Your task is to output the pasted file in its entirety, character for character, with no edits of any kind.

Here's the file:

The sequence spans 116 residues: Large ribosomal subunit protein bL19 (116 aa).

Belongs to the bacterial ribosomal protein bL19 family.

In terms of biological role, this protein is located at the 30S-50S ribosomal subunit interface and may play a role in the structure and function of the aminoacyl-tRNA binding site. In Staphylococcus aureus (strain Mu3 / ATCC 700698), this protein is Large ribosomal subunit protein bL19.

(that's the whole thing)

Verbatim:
The sequence spans 116 residues: Large ribosomal subunit protein bL19 (116 aa).

Belongs to the bacterial ribosomal protein bL19 family.

In terms of biological role, this protein is located at the 30S-50S ribosomal subunit interface and may play a role in the structure and function of the aminoacyl-tRNA binding site. In Staphylococcus aureus (strain Mu3 / ATCC 700698), this protein is Large ribosomal subunit protein bL19.